Charlie Riedel - AP
For weeks we’ve been wringing our hands over the status of Tony Gonzalez, Larry Johnson and Brian Waters. It’s been our prime-time offseason drama for awhile, mostly because the Chiefs didn’t sign any big-name free agents. But is it possible it’s really not that big of a deal?
Last week Michael Ash pondered the future of Gonzalez, Johnson and Waters (GJW), earmarking Monday as the day when we might glean some answers on their future. Unfortunately Monday came and went, and Todd Haley said practically nothing where any of those three players are concerned.
What we learned is that, at least to Haley, all the ruckus over the drama created by GJW might be much ado about nothing. Monday, Haley was asked a question about one member of GJW, and his response didn’t even include that player’s name. In fact, Haley didn’t even address the situation. He treated it as a non-issue.
Even more remarkable was that Haley did not mention a single player by name throughout the entire press conference. The word “he” did not pass his lips. The word “we” did, however - 29 times.
Could the message be any clearer?
Haley referred only to his players as a group, and commended them as a group, the group of over 60 that showed up to work out at Arrowhead Stadium Monday. It was the first building block for the 2009 Kansas City Chiefs, and it was far more important than any individual drama created by GJW.
By diminishing the importance of GJW, Haley sent a message to the other, less dramatic members of his new team – football is first. Issues with the law, trade requests and general moaning and groaning come second (or perhaps even lower down the totem pole), and likely won’t be talked about publicly. It’s not good for business.
Is it coincidence that mere weeks after public statements from GJW on the radio, via the internet and through the newspaper, Monday was silent? Maybe they've all come to realize how business is conducted at Arrowhead under the new regime. To his credit, "J" was at Arrowhead, presumably taking part in team building with the rest of the Kansas City Chiefs. Actions speak louder than words, especially in March, when those actions aren’t public.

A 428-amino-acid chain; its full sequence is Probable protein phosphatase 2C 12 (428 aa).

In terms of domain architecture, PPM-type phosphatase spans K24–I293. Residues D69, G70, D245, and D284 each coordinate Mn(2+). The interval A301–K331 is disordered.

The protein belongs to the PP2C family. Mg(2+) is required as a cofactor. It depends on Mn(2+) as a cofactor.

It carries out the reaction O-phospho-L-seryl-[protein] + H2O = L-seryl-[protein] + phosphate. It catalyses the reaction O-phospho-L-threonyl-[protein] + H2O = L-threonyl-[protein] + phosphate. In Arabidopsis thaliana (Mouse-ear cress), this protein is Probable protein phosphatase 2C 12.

And while “J’s” agent leaked word Tuesday of his client’s new found enthusiasm for wearing an Arrowhead on the side of his helmet, it would have been rather meaningless had it come without an appearance in the weight room on Monday. Under Haley, it appears actions not only speak louder than words, they come first. Like football.
Maybe you’re a little upset with Haley for not giving GJW their due at the most important press conference since he was hired. Maybe you were sitting on the edge of your seat, anticipating a presidential-like address concerning the grave situation created by GJW and how the Chiefs would delicately handle it. But to Haley, GJW may not be all that important in the grand scheme of team-building.
We’re used to treating GJW like Kansas City’s Gods. There’s been no franchise quarterback to fawn over, no big-play wide receiver drawing attention on ESPN. The pass rusher with the excess of personality was shipped off in short order. We had to find substitutes.
In the land of the blind, those who finish one-and-done in the playoffs can become Kings.
But Haley just got here. He doesn’t see Kings, just a 33-year old tight end, a 32-year old guard, and a soon-to-be-30-year old running back. Haley knows championship teams aren’t built around aging positions of secondary importance. He’s fresh off a Super Bowl appearance in which he coached Leonard Pope at tight end, Reggie Wells at left guard, and Edgerrin James at running back.
Newsflash: The Cardinals did not reach the Super Bowl because of Pope, Wells and James. Given that fact, it’s best to deflate any drama GJW creates in Kansas City, even if fans and media are dying to find out what’s going on. It’s just not important enough, especially when, according to our source, two members of GJW weren't even present at Arrowhead Monday.
So maybe the start of offseason workouts didn’t bring all the answers we wanted. But the answer Haley gave us was loud and clear. Over 60 players were pumping iron at Arrowhead Stadium, and no one was more important than anyone else.